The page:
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Helsinki Deaconess Institute Foundation

Helsinki Deaconess Institute (HDI) was founded in 1867. We started off as a plague hospital, and provided training for young women to help people in distress, to be deaconesses. Diaconic work was already at that time the mainstay of our work. 150 years later, HDI still labours at the same task: providing support for those who need it the most.

All parts of Helsinki Deaconess Institute are closely integrated with Finland's welfare society and its development. HDI has three individual operational methods. Our values and the foundation's codes of conduct set the course, and we share a common goal: HDI contributes to the building of a society where the wellbeing of every person and the service provider's responsibility for human dignity and social integrity go hand in hand.

Operational methods

1. Non-profit Diaconia
Helsinki Deaconess Institute is a non-profit public utility foundation that tackles issues in the areas of society where human dignity is threatened for one reason or another. Education and citizen participation play a key role in these activities.

2. Diaconia-based business operations
Helsinki Deaconess Institute practises diaconia-based business operations within the public market, serving as a partner of the public sec¬tor in producing and devel¬oping services for the most vulnerable. The Deaconess Institute seeks to cover its own expenses and carry these operations out in a profitable manner.

3. For-profit business operations
Through its subsidiaries, Helsinki Deaconess Institute operates in the competitive market for health care and nursing services. The objec¬tive of these operations is to produce a financial profit.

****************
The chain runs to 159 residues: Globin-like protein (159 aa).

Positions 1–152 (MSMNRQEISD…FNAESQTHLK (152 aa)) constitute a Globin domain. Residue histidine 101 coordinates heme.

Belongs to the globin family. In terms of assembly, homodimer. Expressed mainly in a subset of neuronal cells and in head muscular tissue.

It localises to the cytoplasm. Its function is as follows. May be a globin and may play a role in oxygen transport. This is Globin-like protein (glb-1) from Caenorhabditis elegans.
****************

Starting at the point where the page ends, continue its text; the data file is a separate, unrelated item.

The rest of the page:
Helsinki Deaconess Institute Group

Together with its subsidiaries and the Helsinki Deaconess Institute, the Foundation forms a group of social enterprises, in which each part contributes to fulfilling the purpose of the Foundation. The subsidiaries include Diacor terveyspalvelut Oy, Helsingin Diakonissalaitoksen Hoiva Oy and ten property companies. The Foundation and all its service-providing subsidiaries have a social enterprise label.The Group employs around 1,600 people. The Group has an annual turnover of around 150 million euros.

Governing bodies

The governing bodies of Helsinki Deaconess Institute include the Supervisory Board, Board of Directors, and the Directorate of Helsinki Diakonia College. The Executive Group is composed of the Director of the Foundation and Directors of the various functions.

pdfRules of the Helsinki Deaconess Institute Foundation sr 

pdfCode of Conduct of Helsinki Deaconess Institute

pdfCode of Conduct for Suppliers of Helsinki Deaconess Institute

pdfCorporate Responsibility for Donor and Supplier Cooperation with Helsinki Deaconess Institute

Our services and citizen participation constitute a community in which service users and their close ones, professionals, peers, volunteers and
partners work together to build a better tomorrow.